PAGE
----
For Wimbledon fortnight, strawberries make a popular pudding option. Schools can choose to make the meal sit-down or a picnic to take outdoors. World Book Day is a favourite topic, and many of our kitchen staff like to dress up as a literary character to serve such lunchtime delights. When planning the theme menus I work with the same food items that kitchens will already have in stock. All it takes is a little imagination and knowledge of the topic to make it relevant.

What else has changed over the years?

We are much stricter now in terms of what we cook as we adhere to the School Food Plan. We use a dietician to devise special menus for children with special diets which is a growing market and we have more procedures and checks in place so we can be vigilant.

Reducing sugar intake for children is high on the Government's agenda. How are you addressing this?

The current trend is to reduce the amount of sugar in menus so my ‘bedtime reading’ at the moment is the Government’s guidelines concerning school nutrition. For our future pudding options we’ve been trying out some recipes that use fruit and vegetables as a natural sweetener and our current menu has 50% fruit in 11 out of 15 desserts. So along with my menu development colleagues, I’ve recently tried baking a courgette cake, which turned out quite tasty. Something else we can do is look at reducing the number of sweet items on the menu in general. This has allowed us to experiment with savoury versions of sweet classics such as the savoury flapjack – although the jury’s still out on that one!

What do you remember about your own school lunch when you were a child?

I remember we had a lot of really nice cakes such as homemade ice buns, fresh doughnuts, and toffee tarts. But I know we can’t have them now because they are unhealthy. I also remember a lot of skin on custard and tapioca!

To find out more about HC3S Primary School Menus please visit: www.hants.gov.uk/hc3s/hc3s-primary/primarymenu or like them on Facebook @hc3s education to see the menu for the following day in most of our schools.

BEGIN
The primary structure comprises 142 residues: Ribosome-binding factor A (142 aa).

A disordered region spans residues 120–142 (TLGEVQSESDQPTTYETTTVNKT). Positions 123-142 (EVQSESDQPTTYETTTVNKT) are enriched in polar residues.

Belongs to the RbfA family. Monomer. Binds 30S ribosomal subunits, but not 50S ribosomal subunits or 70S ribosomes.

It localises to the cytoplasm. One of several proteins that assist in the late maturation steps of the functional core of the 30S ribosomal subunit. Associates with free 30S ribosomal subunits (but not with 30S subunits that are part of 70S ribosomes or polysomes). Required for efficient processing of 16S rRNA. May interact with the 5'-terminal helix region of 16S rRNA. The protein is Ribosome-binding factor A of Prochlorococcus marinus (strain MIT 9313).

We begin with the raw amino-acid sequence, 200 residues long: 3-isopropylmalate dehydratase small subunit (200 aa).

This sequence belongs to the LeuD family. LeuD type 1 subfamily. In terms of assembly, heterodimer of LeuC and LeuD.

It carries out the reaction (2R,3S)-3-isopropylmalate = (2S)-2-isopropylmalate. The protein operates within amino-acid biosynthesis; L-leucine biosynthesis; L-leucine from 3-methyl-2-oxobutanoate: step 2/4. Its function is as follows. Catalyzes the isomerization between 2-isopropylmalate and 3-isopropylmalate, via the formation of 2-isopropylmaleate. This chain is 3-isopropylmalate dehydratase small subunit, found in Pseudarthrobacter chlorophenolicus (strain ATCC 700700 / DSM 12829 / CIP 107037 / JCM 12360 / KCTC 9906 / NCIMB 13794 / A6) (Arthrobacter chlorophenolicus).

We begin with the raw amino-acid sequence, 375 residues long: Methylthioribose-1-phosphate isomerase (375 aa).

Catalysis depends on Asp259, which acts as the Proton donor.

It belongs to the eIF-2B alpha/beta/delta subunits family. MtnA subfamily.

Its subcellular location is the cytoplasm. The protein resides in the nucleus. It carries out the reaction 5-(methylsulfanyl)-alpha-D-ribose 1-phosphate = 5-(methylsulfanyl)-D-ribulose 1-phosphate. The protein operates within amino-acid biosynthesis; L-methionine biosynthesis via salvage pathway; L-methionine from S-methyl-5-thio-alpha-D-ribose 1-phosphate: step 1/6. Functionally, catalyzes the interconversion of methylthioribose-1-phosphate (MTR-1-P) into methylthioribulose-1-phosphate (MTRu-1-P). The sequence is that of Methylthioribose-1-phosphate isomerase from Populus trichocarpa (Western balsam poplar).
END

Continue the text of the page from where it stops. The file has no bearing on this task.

Christmas Bake Off!

Across the whole of HC3S, thousands of customers, primary school pupils and secondary school students will be tucking into an array of delectable delights throughout the festive period.

Here’s something that families can make together at home.  Something a little bit different that could also tempt Rudolph and even Father Christmas!

Rudolph’s Flapjack

Ingredients:
200g Butter
100g Golden Syrup
50g Soft light brown sugar
300g Rolled Oats
Zest of 1 Orange
2 grated carrots (swap for 1 medium sized apple or 100g chocolate chips if your Rudolph prefers that!)

With the carrot or apple version add the below (no need if Rudolph or Father Christmas prefer Chocolate!)

100g Dried Apricots (chopped small)
½ tsp Ground Cinnamon
½ tsp Mixed Spice
50g Pumpkin Seeds (optional)

How to make them:

  • Heat oven to 160C/140C fan/gas 3
  • Line an 18cm square baking tin with greaseproof paper
  • Melt butter, golden syrup and sugar in a large pan
  • Mix in rolled oats, carrots/apples, orange zest, apricots, cinnamon, mixed spice and pumpkin seeds if you wish. (Or mix the rolled oats, chocolate chips and orange zest)
  • Stir everything well, then pack into the prepared tin, pushing down firmly
  • Bake for 40-45 mins.
  • Then cool in the tin before slicing into 16 squares.